When the intake clerk asks you when you became disabled, give him/her the earliest possible date.  This could be the day you last physically appeared at your work site or it could be the last day you were able to fully perform your job.  For example, if you hurt your back on February 15, but, because of your long service to your company, your employer let you miss 3 days a week and leave early until May 3rd, your onset would be February 15th.  Special work considerations usually don’t count.

Similarly, if you stopped attending work on July 7th, but stayed on payroll until October 15th, July 7th is your onset.  Social Security may see payroll entries filed months after you last physically appeared at the worksite.  Use the earliest possible onset date - the date you were no longer able to perform competitive work.

How to Win at the State Agency level

When you file a claim, your case will be opened by an adjudicator at the State Agency.  This is an office operated by the State of Georgia with joint state and federal funding. These are the same people who handle Medicaid claims.  This is the “initial evaluation stage”

Before going further, you should realize that many deserving cases are denied at initial.  Don’t be discouraged if you don’t win quickly.  The adjudicators are overworked and given limited authority.  They rarely have time to give much attention to any one case.  I have visited the State Agency office on Ponce de Leon Ave. in Decatur, Georgia.  The State Agency adjudicators open literally hundreds of files every day.  Case files are stacked three feet high on tables in the intake room.

How Your Case is Processed

Your case will be processed with form letters and the initial evaluation will take about three months.  Most of these form letters are letters to your doctors asking for copies of medical records.  If the adjudicator sends your doctor a request for medical records, and the doctor does not reply, there is rarely follow-up - the decision in your case will be made without those records.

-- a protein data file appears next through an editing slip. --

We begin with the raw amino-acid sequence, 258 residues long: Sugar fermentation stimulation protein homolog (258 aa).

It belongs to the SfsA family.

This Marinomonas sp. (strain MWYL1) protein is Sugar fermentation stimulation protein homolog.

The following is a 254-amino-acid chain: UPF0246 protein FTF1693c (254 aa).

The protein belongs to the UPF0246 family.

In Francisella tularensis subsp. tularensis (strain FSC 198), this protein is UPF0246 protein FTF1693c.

You can help your case by providing the adjudicator with a complete list of each and every doctor or hospital that has ever provided you treatment.  This includes medical treatment received ten or more years ago.

Encourage Your Doctor to Cooperate

You should also encourage your doctor to cooperate with the adjudication process. Many doctors and most hospitals use independent copying services to respond to requests for records.  These copying services charge a fee for each page copied.  By law, Social Security is permitted to obtain these records for $10 per request.  Frequently, your records will not be sent by the copying service because Social Security will not prepay the copying service’s standard fee (which is more than $10), and your Adjudicator does not have time to push the issue.

If there is other evidence that you want the adjudicator to add to your file - such as school records, statements from former employers, etc., put your request in writing to the adjudicator.

Is there Objective Evidence of Impairment

When evaluating your medical records, your adjudicator is looking for objective evidence - test results, unqualified diagnoses.  For example, the following impairments are easy to evaluate objectively:  an amputated leg; diminished lung capacity as measured by medical equipment; congestive heart failure as measured by decreased blood flow through the heart.  These types of cases probably will be approved.

Subjective Medical Evidence May be Discounted

Cases involving “shades of gray” will likely be turned down.  For example, the following cases will probably not be approved by a State Agency adjudicator:  a case involving a combination of impairments; cases in which you are still trying to work part time; cases in which your medical treatment has not been continuous; cases in which there is conflicting medical opinion (very common in worker’s compensation cases).  Furthermore, if you have previously applied, but were denied, it is not likely that you will be approved at initial.

Consultative Examinations